The Australian edition of the Daily Mail reported yesterday that three backpackers climbed Mt Warning to witness a typically spectacular sunrise only to find every window of their car smashed upon returning to carpark at the mountain’s base. The Mail did not dig all that deeply into the story, satisfying readers’ curiosity as to the motive for the vandalism with some quotes from one of the young travellers, an unnamed Scotsman who related finding an explanation on the internet.
“After some research online we leant that there is an ongoing dispute between land owners, indigenous people and local councils about whether it should be permanently closed or not,” he said.
Well there is a bit more than that to what is the ongoing seizure of a peak that should belong to all Australians. And the irony of it is that the noisiest claimants have the least right to assert their control of the site. Let me explain.
The official story is that the Bundjalung prefer you not climb, portraying the mountain as a ‘sacred men’s area’. However, (and it’s a big however!) these claims have no basis in history.
Prior to the start of this century the mountain was seen by officials as being in the custody of the Ngarakwaal/Nganduwal Aboriginal moiety, respected as the keepers of Mt Warning. This group, whose claims were laid out by elders Millie and Marlene Boyd had dwindling numbers and little political influence. In the late 1990s the Bundjalung Nation, an amalgam of other Aboriginal groups in the area, claimed that as the Ngarakwaal had been “wiped out” it was their right to take custody of the mountain. This was challenged by senior Aboriginal men at the time such as Wijabul elder Fletcher Roberts, who pointed out that claims of the mountain not being for climbing were “a modern day invention”. As he put it:
The white community needs to make sure it identifies the true elders of an area. They should realise that elders’ responsibilities apply to their own tribal areas and they have no jurisdiction over another area.
But the NSW National Parks and Wildlife Service (NPWS), contrary to its governing Act, didn’t identify and consult with the true owners of Mt Warning, instead dealing with the politically savvy Bundjalung Nation. For the last 20 years NPWS has sadly ignored the true custodians, signalling the effective extinction of the Ngarakwaal people, officially killed off through a combination of willful ignorance and bureaucratic expedience.
But of course, the Ngarakwaal had not been wiped out. Their claims to the mountain, along with their complex and wonderful mythology about it, are well documented in NPWS’ own interviews with Ngarakwaal elders that were recorded in the 1970s. These recordings still exist. If you listen to elder Millie Boyd (watch the Youtube clip below) you will learn Mt Warning’s Aboriginal name is Wulambiny Momoli, that it is “an increase site” for brush turkeys, not a men’s place honouring a mythical warrior, as the Bundjalung claim.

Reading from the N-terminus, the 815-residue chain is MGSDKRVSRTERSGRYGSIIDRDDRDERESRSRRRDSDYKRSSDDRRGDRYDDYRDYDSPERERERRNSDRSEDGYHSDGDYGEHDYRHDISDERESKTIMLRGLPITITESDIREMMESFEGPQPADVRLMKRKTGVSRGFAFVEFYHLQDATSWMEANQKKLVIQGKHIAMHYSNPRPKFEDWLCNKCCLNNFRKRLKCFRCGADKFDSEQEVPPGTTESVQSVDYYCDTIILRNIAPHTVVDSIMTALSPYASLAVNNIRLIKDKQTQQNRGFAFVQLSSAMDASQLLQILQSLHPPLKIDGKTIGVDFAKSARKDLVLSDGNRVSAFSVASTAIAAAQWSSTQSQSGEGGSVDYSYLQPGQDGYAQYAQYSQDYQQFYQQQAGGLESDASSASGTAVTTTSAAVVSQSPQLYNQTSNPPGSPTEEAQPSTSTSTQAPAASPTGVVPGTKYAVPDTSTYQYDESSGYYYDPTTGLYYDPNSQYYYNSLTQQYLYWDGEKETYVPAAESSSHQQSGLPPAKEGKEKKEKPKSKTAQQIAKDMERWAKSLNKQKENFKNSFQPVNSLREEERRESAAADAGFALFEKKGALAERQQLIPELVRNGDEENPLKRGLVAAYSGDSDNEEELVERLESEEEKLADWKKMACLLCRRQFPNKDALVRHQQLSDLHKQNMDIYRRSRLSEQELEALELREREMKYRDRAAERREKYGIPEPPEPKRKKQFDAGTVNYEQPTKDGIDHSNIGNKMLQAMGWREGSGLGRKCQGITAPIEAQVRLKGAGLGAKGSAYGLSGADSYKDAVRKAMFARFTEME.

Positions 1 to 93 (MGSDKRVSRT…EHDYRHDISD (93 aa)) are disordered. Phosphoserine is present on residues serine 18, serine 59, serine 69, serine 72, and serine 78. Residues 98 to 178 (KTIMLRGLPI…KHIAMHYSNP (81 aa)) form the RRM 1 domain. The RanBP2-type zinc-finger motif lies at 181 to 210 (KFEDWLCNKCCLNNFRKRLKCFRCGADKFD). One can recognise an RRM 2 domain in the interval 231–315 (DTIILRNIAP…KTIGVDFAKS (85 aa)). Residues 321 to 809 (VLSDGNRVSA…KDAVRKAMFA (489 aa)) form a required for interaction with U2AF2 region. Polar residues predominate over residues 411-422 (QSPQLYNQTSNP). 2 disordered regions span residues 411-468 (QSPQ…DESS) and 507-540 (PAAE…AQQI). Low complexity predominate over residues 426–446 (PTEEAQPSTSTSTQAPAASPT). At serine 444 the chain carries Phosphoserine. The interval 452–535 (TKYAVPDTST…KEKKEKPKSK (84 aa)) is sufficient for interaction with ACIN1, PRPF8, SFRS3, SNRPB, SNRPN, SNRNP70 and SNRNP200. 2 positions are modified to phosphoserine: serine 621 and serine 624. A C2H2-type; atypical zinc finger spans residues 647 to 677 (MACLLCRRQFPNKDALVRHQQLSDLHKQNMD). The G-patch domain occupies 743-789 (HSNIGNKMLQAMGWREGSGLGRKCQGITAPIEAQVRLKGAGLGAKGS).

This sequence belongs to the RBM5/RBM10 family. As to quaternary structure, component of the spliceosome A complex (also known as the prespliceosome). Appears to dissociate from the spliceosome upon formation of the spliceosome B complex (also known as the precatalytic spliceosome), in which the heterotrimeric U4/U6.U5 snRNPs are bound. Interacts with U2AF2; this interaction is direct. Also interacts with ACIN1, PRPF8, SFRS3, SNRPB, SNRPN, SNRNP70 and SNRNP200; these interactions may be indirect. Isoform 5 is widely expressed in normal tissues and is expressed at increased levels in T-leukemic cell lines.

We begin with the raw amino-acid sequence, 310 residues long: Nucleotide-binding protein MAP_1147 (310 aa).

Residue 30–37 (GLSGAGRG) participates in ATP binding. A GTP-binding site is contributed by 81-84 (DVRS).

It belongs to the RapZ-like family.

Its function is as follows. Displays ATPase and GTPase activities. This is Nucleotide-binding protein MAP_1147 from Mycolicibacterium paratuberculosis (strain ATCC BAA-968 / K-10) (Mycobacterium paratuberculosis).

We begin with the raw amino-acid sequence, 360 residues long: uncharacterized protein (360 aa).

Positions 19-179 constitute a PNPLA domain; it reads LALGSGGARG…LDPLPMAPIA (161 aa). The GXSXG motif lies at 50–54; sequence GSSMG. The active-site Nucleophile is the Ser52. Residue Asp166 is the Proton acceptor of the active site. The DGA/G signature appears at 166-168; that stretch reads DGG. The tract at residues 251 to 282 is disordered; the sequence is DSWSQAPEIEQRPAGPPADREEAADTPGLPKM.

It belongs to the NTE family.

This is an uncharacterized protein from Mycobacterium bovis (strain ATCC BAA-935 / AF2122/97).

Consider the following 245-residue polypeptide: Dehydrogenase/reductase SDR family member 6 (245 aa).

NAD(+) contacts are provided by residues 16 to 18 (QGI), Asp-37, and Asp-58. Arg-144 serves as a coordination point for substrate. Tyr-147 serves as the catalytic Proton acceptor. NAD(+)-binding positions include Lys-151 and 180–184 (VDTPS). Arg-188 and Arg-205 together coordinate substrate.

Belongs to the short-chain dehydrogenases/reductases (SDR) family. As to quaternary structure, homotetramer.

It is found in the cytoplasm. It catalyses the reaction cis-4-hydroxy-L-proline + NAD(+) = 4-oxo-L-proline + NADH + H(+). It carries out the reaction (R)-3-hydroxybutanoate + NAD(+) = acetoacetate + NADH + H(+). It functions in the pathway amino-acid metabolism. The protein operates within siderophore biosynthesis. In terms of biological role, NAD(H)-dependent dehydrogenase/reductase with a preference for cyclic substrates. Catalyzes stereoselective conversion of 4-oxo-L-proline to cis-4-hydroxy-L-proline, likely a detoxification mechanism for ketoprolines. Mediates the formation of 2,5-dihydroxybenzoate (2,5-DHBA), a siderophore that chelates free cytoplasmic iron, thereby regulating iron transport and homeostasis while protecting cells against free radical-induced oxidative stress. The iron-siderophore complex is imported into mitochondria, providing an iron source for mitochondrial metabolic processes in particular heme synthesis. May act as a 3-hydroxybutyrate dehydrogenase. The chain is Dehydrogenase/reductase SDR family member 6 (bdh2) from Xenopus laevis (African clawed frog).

In 2007, not long before her death, Ngarakwaal Marlene Boyd, Millie’s daughter, recorded a newspaper interview in which she called out the Bundjalung claims. She stated: “We are the Wollumbin tribe who are traditionally the Ngarakwal/Nganduwal Aboriginal moiety — we are the original custodians of Mt Warning. We are not Bundjalung.” She had no problem with people climbing the mountain, saying
I do not oppose the public climbing of Mt Warning – how can the public experience the spiritual significance of this land if they do not climb the summit and witness creation! … Much of my ancestral lore and history have been stolen and abused. The current Tweed Heads Master Plan states that the Ngarakwal/Nganduwal are the spiritual owners of the mountain yet we have never been asked to participate or be part of the plans.
The bigger story is that for 20 years NPWS has provided an official stamp to Marlene’s claims of stolen culture and abuse. And, with the current plans by NPWS to ban access not only to the summit but also the entire National Park, NPWS bureaucrats will put the final nail in the coffin of Ngarakwaal culture.
In regard to locals vandalising visitors’ cars, this has been going on for many years. In 2016 and 2017 many cars left at the base had their tyres slashed. I am unaware of police chasing down and prosecuting the perpetrators. Rather than increase security at the site, NPWS also has ignored criminal damage as it fits with their agenda to close down the park.
The real vandals here are NPWS and its bureaucrats for elevating to official writ a claim their own archives establish is untrue.
Marc Hendrickx is geologist. He blogs at Right to Climb, where an earlier version of this article appeared